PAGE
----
Events to Watch: MNCs should fear becoming collateral damage to cyber warrior efforts

In our recently released report FSG’s Events to Watch for 2018 we profiled the downside and upside scenarios that may imperil the strategic initiatives and revenue targets of multinationals. Over the next few weeks, we will be sharing a series of blog posts that highlight some of the major global events, and the potential impact on MNCs.

Part 1 – Prepare for Trump-driven trade conflict in 2018

Part 2 – Geopolitical risks to the oil supply picture in 2018

Part 3 – Escalating conflict with North Korea would disrupt 2018 plans for MNCs

Part 4 – Europe remains a source of upside and downside risk for 2018

This is one scenario that has become a major concern for corporate boards. Thus far, cyber attacks have typically been narrowly targeted, but multinationals have good reason to be concerned over more broad-based and coordinated attacks.

Cyber Warriors Target Business: Actors, such as North Korea, Russia, and Iran involved in local social or political conflicts seek alternative ways to assert their position or damage their opposition. Companies with weak global cybersecurity architecture become convenient targets for indirect action via cyber attacks. While the focus thus far has been largely on financial institutions, in this case it would be expanded to other industries, with the intent to do significant economic damage.

The short-term impact for multinationals would be the following:

  • Security costs increase – Anticipation and remediation of cyber attacks is time-consuming and process-intensive, increasing security and even personnel costs
  • Reputation and branding at risk – Companies’ immediate reaction to cyber attacks, or lack thereof, as well as communication to customers, can have a swift and damaging impact on hard-earned local brand image. Damage is both costly and time-consuming to repair
  • Opportunity for differentiation – Companies with highly localized emerging-markets teams should anticipate any targeting of their organization or industry, gaining competitive advantage against multinationals with more centralized market monitoring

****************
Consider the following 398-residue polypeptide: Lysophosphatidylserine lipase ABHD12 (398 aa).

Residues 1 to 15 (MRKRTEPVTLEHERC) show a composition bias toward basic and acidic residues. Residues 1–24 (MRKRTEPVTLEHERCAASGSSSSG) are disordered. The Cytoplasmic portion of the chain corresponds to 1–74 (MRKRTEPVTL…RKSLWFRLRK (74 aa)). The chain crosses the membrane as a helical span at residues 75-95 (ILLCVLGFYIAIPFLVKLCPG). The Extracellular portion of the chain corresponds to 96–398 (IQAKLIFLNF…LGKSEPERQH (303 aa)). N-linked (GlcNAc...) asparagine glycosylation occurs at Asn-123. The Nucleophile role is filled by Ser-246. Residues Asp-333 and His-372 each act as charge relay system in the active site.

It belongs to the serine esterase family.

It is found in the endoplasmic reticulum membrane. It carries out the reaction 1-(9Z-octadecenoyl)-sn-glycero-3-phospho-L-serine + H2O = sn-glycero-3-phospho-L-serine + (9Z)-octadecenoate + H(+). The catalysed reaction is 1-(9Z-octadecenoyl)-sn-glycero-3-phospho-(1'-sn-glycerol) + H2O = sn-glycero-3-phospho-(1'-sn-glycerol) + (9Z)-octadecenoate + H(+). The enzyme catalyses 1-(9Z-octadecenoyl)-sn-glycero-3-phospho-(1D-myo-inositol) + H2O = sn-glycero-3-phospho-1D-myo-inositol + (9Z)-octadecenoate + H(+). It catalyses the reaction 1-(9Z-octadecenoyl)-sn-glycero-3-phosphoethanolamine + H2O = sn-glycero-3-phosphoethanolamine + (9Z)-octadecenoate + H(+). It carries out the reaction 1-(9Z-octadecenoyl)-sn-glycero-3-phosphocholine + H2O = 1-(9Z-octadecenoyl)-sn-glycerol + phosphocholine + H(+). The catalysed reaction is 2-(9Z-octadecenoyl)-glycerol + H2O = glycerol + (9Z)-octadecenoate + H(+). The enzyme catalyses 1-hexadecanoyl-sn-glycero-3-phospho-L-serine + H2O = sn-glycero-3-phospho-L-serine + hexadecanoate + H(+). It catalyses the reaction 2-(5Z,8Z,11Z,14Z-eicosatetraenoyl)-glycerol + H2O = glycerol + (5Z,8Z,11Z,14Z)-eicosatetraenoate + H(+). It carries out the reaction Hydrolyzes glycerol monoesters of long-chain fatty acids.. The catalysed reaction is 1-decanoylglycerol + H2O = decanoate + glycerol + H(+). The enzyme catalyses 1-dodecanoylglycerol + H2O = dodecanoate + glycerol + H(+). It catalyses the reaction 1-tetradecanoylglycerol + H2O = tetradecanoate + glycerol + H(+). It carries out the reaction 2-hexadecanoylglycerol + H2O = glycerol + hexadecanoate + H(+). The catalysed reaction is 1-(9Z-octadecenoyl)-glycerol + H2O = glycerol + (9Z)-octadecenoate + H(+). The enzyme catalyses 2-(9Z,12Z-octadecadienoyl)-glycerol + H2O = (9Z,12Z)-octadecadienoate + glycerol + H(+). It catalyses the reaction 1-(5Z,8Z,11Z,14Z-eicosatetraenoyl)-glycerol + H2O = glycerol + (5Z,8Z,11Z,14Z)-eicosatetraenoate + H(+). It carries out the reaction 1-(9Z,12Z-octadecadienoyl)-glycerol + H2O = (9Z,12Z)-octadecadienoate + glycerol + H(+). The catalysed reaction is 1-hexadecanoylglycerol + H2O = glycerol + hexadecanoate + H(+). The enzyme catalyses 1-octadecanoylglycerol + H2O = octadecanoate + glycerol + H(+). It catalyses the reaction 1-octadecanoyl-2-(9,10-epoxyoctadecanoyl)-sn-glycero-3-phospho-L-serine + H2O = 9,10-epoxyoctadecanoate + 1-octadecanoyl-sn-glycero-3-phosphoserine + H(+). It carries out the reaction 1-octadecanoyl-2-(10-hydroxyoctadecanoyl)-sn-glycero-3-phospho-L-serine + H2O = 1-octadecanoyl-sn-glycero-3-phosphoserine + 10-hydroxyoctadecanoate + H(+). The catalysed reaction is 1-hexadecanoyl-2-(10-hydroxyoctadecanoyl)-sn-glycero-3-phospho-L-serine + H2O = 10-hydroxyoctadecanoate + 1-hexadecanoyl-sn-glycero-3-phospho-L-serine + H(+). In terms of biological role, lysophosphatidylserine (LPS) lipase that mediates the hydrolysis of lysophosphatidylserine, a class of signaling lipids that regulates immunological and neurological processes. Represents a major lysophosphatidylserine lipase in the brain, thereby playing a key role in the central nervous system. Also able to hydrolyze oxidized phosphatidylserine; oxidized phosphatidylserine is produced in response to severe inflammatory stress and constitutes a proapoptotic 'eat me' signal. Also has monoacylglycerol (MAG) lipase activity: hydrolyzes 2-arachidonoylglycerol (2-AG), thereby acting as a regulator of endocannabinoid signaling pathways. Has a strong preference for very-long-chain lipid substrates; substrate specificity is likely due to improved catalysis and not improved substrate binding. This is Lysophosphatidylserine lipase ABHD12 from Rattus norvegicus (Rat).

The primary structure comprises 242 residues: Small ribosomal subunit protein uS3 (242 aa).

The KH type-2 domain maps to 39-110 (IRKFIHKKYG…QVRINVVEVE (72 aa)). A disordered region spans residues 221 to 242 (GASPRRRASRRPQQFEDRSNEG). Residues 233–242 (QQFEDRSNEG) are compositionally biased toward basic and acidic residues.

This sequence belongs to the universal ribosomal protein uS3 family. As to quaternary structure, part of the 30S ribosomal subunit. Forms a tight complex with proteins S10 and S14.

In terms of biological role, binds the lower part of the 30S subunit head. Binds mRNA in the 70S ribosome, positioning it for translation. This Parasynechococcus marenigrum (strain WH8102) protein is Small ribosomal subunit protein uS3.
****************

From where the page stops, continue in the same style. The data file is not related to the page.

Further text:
Likelihood: 25%. With only a few important exceptions (such as companies targeted by Russian hackers in Ukraine) companies have not been seen as convenient targets for punitive actions. But with growing tensions in the Korean peninsula and the Middle East, prospects for damaging cyber attacks remain high, though unlikely to be uniform.

How to prepare: Train your local teams to understand and monitor relevant local political and social challenges. Engage in local outreach to understand how key issues impact your customers, local suppliers, or channel partners. Evaluate whether your company is a viable threat to local political or social activity, particularly for companies with government customers. If so, take precautions to communicate and to protect against possible targeting of your systems. Consider investing in cutting-edge security safeguards. Finally, at the corporate level, set clear plans for managing conflicts. On which issues will your company have a clear stance? In which areas will you stay out of the limelight?

For more information

In our Events to Watch for 2018 report we provide in-depth scenarios, expected impact on business performance and operations, as well as recommended frameworks for contingency planning and effective market monitoring.

Not a current client? You can purchase a copy on FSG’s online store here.

We also invite you to register and join our Events to Watch for 2018 webinar, presented by FSG’s Director for Global Economics, Antonio Martinez, and Global Head of Research, Joel Whitaker. Please register for the viewing time of your choice:

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